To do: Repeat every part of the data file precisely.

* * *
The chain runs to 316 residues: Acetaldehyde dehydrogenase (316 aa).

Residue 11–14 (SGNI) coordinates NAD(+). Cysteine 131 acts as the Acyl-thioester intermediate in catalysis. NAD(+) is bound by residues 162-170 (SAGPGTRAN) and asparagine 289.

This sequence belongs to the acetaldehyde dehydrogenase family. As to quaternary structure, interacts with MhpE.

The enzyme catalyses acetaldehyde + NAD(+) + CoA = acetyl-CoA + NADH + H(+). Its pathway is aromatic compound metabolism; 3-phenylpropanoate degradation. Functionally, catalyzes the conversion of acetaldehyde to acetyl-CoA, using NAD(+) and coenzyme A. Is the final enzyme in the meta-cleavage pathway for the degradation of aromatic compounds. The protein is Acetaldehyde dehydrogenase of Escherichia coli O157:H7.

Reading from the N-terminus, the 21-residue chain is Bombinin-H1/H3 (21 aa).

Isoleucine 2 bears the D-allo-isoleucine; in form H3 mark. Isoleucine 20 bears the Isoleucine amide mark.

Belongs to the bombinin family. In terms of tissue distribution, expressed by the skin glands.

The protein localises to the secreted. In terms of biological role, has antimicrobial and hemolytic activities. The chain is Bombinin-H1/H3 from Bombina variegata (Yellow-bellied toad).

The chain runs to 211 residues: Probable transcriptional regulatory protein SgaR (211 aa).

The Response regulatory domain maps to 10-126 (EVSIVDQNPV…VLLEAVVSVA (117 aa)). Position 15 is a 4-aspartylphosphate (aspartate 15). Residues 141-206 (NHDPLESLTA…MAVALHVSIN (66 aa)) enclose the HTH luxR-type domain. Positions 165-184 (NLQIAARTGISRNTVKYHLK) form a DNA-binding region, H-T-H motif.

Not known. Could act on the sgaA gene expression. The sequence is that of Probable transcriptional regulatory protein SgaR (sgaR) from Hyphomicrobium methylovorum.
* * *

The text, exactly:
The chain runs to 316 residues: Acetaldehyde dehydrogenase (316 aa).

Residue 11–14 (SGNI) coordinates NAD(+). Cysteine 131 acts as the Acyl-thioester intermediate in catalysis. NAD(+) is bound by residues 162-170 (SAGPGTRAN) and asparagine 289.

This sequence belongs to the acetaldehyde dehydrogenase family. As to quaternary structure, interacts with MhpE.

The enzyme catalyses acetaldehyde + NAD(+) + CoA = acetyl-CoA + NADH + H(+). Its pathway is aromatic compound metabolism; 3-phenylpropanoate degradation. Functionally, catalyzes the conversion of acetaldehyde to acetyl-CoA, using NAD(+) and coenzyme A. Is the final enzyme in the meta-cleavage pathway for the degradation of aromatic compounds. The protein is Acetaldehyde dehydrogenase of Escherichia coli O157:H7.

Reading from the N-terminus, the 21-residue chain is Bombinin-H1/H3 (21 aa).

Isoleucine 2 bears the D-allo-isoleucine; in form H3 mark. Isoleucine 20 bears the Isoleucine amide mark.

Belongs to the bombinin family. In terms of tissue distribution, expressed by the skin glands.

The protein localises to the secreted. In terms of biological role, has antimicrobial and hemolytic activities. The chain is Bombinin-H1/H3 from Bombina variegata (Yellow-bellied toad).

The chain runs to 211 residues: Probable transcriptional regulatory protein SgaR (211 aa).

The Response regulatory domain maps to 10-126 (EVSIVDQNPV…VLLEAVVSVA (117 aa)). Position 15 is a 4-aspartylphosphate (aspartate 15). Residues 141-206 (NHDPLESLTA…MAVALHVSIN (66 aa)) enclose the HTH luxR-type domain. Positions 165-184 (NLQIAARTGISRNTVKYHLK) form a DNA-binding region, H-T-H motif.

Not known. Could act on the sgaA gene expression. The sequence is that of Probable transcriptional regulatory protein SgaR (sgaR) from Hyphomicrobium methylovorum.